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Lame Ducks Flock To White House

by Lance Oliver

June 2, 2000
Copyright © 2000 THE PUERTO RICO HERALD. All Rights Reserved.

If Bill Clinton can’t come up with a "legacy," aside from being the only elected U.S. president ever impeached and not screwing up the century’s longest, uninterrupted economic expansion, then he’ll settle for pieces of legacies here and there. Including Puerto Rico.

That’s one way to look at this week’s announcement that the White House will host a meeting on Puerto Rico’s political status sometime within the next two months. Clinton would like to be remembered for making progress, at least, on ending Puerto Rico’s centuries-old colonialism, even if the memory would last mainly in Puerto Rico. So would Clinton’s stalwart supporter, Gov. Pedro Rosselló. Therefore, a White House meeting is on the agenda for this swampy Washington summer.

The trouble with this scenario is that it is hard to imagine how Clinton can accomplish anything at all in regards to Puerto Rico’s political status.

In Washington, Rosselló told reporters about the plans for the meeting, which the White House reportedly plans to hold with or without the participation of the Popular Democratic Party. On one hand, if they PDP stays away, it risks cementing its reputation in Washington as the "none of the above" party. But on the other hand, the cost of the air fare to send a delegation might be better spent at home on Sila Calderón’s campaign for governor.

There are several reasons why a White House status "summit" is unlikely to be fruitful. Most fundamental among those reasons is the fact that the president is not a key player in terms of policy toward Puerto Rico in modern times. If there is a battle in Washington over the island’s status, it will be fought in Congress. The president matters only to the extent he can sway votes and whether or not he will sign any bill that might someday come out of Congress.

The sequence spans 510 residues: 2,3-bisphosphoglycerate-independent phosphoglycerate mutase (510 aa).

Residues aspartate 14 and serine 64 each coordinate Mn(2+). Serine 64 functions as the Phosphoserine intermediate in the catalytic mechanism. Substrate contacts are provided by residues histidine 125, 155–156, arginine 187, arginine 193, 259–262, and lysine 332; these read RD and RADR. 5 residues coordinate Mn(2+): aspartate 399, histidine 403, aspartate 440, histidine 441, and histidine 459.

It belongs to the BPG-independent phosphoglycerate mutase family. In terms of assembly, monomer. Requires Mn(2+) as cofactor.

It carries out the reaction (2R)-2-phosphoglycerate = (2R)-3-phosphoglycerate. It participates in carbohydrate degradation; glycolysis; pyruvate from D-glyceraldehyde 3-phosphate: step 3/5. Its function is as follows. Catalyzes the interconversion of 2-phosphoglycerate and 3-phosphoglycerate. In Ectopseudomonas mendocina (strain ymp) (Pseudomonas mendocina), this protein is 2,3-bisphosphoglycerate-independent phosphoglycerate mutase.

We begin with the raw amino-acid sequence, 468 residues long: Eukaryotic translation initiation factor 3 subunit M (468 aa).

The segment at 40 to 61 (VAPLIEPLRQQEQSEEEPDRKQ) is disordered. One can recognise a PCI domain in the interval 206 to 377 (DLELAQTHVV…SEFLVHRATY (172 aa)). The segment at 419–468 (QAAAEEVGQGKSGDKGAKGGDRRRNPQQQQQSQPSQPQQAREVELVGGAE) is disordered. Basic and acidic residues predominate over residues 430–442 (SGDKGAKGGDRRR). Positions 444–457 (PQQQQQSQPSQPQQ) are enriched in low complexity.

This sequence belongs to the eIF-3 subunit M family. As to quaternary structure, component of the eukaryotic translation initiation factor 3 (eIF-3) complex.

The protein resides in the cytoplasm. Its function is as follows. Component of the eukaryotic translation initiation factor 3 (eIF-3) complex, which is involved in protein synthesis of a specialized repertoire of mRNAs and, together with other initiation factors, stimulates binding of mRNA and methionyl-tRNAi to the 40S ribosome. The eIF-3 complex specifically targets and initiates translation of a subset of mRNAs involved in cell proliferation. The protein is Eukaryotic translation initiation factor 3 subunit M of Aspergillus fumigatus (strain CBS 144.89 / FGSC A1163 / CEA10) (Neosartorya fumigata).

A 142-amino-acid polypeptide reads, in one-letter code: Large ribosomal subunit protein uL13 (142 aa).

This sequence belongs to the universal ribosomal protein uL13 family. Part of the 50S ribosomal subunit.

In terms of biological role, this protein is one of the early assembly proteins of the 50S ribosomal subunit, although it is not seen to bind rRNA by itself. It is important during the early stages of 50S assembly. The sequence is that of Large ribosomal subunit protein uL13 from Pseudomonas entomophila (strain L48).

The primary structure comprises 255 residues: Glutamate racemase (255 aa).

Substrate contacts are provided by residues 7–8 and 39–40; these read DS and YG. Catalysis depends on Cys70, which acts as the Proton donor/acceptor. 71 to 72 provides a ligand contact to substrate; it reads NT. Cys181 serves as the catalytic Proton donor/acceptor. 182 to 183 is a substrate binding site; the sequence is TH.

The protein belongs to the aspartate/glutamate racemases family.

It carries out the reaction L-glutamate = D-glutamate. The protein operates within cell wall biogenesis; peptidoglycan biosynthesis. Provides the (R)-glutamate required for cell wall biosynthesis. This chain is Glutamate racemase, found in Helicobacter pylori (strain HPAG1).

If the president is of secondary importance on status issues in the best of times, it must be remembered that these are among the worst of times, in terms of presidential authority. Clinton is as lame as any duck ever was. His party has a minority in Congress and the majority is very hostile to his slightest suggestion. His own vice president, and would-be heir, is running while keeping his distance and periodically disagreeing with his boss, as the Elián González case showed.

So given that scenario, what is likely to come out of a White House meeting on status? Pages and pages of transcripts that will be argued about and analyzed and criticized and archived in Puerto Rico and will be mostly ignored in Washington, D.C. and totally ignored in the 50 states.

Whatever this administration does, the next will not follow up on it. Even if Al Gore is the next president, he will not act on Puerto Rico’s status based on what the Clinton White House did. And if George W. Bush wins in November, he will be absolutely certain not to follow any suggestions linked to the Clinton administration.

Then there’s Congress. Obviously, there is no way a Puerto Rico status bill could be considered by this Congress. If some members of Congress do participate in this meeting, it will be members of the same group that is always interested and involved when Puerto Rico issues arise. The 500-plus other members, the ones whose votes would actually decide the fate of any status bill, will be campaigning for re-election (or election, for non-incumbents) and won’t hear a peep or care a bit about an obscure and ultimately academic discussion of colonialism taking place back in D.C.

As a result, the discussion will be followed by those who have no hope of acting on it and will be ignored by those who will have the ability to address the future of Puerto Rico’s political status.

Of course the PDP take on all this is that lame duck Rosselló and lame duck Clinton struck a deal: Rosselló forgets his "ni una más" vow and agrees to support the president’s directives on Vieques and in return Clinton promises action on the status issue so dear to the governor’s heart.

Whether such a deal exists or not, I do not pretend to know. The governor and the White House deny it.

If this status meeting was Rosselló’s payoff, it was a small one. No matter how many lame ducks flock together, they aren’t going to change which way the wind is blowing.

Lance Oliver writes The Puerto Rico Report weekly for The Puerto Rico Herald. He can be reached by email at:

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